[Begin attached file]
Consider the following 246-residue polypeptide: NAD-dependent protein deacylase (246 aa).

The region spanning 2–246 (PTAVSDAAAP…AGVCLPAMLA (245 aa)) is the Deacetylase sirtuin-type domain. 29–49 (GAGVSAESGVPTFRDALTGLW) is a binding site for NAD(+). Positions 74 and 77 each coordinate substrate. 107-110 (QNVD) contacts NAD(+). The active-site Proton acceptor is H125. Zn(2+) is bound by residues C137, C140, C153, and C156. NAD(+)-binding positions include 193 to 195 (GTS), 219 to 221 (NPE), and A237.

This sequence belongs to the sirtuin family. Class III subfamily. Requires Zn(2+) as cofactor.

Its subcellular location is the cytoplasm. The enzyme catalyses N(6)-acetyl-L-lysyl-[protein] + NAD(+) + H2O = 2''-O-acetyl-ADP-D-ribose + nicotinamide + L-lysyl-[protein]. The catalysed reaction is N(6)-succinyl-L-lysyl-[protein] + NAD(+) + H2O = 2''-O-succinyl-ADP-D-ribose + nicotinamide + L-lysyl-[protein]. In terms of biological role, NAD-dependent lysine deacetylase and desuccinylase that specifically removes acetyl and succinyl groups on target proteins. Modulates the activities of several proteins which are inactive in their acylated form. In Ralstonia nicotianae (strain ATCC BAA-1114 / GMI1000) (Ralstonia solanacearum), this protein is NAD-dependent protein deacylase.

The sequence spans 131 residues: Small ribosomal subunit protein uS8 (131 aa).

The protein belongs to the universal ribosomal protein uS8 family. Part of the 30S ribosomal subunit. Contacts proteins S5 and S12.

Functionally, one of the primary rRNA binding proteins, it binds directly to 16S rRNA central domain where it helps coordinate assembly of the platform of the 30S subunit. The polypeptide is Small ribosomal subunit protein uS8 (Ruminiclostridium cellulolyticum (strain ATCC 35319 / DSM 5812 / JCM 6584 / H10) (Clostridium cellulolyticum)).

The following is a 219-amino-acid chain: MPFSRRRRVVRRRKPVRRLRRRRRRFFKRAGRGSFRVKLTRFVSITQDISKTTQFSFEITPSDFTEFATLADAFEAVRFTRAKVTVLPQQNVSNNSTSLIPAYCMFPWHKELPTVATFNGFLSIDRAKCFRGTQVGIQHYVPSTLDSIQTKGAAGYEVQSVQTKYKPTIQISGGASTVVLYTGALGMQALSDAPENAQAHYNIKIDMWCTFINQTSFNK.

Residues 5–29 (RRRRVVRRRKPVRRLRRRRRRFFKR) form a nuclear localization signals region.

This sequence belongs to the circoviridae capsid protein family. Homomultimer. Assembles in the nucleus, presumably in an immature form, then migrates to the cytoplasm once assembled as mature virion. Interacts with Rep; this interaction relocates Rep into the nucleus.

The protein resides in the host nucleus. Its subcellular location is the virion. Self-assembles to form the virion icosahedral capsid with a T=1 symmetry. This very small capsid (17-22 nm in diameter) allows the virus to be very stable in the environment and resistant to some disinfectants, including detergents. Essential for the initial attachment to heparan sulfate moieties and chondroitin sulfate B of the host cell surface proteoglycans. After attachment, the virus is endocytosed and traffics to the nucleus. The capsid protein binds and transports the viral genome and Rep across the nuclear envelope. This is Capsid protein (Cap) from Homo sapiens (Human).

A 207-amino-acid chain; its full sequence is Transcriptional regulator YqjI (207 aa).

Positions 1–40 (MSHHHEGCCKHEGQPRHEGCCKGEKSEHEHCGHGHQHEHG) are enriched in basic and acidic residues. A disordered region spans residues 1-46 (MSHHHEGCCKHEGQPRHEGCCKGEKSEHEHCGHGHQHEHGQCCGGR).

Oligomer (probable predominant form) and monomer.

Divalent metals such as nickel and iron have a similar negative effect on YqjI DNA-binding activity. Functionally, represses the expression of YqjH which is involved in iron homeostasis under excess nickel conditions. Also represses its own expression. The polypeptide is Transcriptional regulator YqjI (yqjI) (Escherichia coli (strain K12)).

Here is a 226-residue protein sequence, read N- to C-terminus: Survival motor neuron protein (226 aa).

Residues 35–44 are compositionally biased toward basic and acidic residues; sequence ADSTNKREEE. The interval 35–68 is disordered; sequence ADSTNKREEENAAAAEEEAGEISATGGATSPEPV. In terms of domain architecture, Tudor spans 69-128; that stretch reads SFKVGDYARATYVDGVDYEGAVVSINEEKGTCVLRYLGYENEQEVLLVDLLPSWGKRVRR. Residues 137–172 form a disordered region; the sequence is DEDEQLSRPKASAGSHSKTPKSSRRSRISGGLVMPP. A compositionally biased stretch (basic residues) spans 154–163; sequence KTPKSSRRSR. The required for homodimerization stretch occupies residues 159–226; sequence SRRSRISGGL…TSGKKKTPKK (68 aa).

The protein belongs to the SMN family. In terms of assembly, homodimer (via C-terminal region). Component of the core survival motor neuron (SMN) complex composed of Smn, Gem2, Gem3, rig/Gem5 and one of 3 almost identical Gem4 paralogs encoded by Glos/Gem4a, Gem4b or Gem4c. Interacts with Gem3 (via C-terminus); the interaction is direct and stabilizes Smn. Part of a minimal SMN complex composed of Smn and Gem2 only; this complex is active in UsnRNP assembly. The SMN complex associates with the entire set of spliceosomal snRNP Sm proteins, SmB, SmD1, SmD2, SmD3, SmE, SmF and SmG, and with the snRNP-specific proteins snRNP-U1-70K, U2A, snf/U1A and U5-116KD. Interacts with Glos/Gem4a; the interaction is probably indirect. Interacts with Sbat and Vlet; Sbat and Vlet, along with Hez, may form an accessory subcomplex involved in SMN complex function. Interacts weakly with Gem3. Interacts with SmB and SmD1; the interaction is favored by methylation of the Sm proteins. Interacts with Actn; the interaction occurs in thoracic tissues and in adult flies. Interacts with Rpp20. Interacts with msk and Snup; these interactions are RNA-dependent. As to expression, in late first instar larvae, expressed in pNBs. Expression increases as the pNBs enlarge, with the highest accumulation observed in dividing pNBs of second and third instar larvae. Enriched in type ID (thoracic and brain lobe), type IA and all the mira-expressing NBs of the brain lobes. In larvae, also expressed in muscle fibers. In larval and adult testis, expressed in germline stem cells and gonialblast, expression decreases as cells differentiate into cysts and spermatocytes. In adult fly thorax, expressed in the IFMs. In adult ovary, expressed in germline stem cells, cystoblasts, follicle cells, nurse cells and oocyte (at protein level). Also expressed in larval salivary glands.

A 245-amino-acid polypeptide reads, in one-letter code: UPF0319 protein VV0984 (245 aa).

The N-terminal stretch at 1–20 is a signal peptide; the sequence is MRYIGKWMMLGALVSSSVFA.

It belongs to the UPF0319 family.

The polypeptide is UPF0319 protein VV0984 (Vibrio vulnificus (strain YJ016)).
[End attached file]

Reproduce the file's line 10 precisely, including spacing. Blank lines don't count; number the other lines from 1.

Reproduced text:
This sequence belongs to the circoviridae capsid protein family. Homomultimer. Assembles in the nucleus, presumably in an immature form, then migrates to the cytoplasm once assembled as mature virion. Interacts with Rep; this interaction relocates Rep into the nucleus.